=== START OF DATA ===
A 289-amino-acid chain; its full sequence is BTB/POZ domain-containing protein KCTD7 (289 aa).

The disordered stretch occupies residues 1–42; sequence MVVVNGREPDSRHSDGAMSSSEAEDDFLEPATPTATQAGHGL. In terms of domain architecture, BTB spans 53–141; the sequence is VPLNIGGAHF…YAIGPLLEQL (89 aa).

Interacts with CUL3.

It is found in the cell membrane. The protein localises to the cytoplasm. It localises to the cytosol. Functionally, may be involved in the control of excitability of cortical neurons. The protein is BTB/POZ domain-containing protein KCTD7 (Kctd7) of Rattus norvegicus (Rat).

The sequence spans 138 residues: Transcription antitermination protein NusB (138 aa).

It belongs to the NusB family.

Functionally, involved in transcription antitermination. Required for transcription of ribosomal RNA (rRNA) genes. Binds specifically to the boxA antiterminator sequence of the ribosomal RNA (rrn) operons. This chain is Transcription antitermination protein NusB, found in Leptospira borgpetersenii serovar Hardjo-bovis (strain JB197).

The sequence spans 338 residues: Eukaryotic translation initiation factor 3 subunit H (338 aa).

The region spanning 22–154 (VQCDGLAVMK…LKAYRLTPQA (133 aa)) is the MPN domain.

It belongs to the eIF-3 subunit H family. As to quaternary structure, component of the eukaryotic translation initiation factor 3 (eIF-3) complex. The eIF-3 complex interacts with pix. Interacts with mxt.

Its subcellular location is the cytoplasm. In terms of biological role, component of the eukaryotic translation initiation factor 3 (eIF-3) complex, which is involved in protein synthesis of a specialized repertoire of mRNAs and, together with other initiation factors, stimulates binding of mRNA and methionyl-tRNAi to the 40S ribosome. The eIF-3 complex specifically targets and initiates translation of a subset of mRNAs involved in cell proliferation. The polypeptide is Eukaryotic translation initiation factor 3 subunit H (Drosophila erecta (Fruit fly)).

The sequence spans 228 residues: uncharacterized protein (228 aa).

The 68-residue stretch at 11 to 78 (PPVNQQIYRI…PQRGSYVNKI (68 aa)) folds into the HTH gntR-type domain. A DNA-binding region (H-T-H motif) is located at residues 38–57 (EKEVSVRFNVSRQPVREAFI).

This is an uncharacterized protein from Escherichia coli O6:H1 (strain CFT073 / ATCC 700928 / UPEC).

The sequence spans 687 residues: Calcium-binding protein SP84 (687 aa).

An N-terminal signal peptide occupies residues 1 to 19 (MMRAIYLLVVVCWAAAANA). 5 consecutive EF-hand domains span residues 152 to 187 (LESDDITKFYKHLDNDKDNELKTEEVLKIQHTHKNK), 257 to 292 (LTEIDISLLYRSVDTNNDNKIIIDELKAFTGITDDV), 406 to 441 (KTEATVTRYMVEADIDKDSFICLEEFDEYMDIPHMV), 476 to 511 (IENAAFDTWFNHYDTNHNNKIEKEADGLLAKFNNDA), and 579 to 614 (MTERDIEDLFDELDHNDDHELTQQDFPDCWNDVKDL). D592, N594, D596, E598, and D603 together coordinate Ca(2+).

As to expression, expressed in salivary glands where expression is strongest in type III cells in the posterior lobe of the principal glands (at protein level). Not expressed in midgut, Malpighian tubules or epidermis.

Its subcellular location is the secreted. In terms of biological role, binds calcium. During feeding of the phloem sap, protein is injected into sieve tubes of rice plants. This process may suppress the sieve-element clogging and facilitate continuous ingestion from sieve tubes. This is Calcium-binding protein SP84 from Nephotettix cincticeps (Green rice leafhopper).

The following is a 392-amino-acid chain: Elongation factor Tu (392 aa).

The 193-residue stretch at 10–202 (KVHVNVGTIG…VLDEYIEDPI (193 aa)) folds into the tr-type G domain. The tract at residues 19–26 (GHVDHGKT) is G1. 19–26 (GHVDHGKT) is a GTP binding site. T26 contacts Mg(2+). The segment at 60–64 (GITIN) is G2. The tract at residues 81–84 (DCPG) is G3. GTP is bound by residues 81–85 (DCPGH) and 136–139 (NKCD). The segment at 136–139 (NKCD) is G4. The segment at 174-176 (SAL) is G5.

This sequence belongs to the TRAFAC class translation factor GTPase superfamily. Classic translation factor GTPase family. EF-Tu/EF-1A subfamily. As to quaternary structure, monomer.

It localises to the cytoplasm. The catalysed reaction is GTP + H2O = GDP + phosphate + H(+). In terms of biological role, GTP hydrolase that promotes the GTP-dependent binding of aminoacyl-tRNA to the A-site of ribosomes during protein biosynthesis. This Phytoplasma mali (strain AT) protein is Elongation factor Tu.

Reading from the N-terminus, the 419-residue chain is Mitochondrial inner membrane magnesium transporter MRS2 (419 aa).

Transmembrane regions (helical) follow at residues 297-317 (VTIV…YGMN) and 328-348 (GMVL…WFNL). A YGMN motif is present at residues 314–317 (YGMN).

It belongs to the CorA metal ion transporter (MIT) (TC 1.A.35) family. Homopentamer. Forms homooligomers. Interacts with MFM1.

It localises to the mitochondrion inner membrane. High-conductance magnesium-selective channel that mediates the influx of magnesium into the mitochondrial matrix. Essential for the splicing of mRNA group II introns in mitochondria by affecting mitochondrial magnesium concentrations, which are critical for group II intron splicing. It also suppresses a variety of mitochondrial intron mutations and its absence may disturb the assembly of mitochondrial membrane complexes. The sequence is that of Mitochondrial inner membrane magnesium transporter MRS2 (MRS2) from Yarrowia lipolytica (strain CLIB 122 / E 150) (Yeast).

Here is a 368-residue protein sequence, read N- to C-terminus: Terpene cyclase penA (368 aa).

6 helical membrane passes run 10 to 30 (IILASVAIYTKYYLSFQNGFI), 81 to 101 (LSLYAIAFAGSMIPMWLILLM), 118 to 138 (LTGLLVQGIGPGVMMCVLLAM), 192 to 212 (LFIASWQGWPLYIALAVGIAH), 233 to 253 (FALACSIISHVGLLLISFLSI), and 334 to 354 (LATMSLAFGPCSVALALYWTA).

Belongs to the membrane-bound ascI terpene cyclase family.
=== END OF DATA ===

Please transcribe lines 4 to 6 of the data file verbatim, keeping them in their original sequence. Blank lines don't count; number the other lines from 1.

It is found in the cell membrane. The protein localises to the cytoplasm. It localises to the cytosol. Functionally, may be involved in the control of excitability of cortical neurons. The protein is BTB/POZ domain-containing protein KCTD7 (Kctd7) of Rattus norvegicus (Rat).

The sequence spans 138 residues: Transcription antitermination protein NusB (138 aa).

It belongs to the NusB family.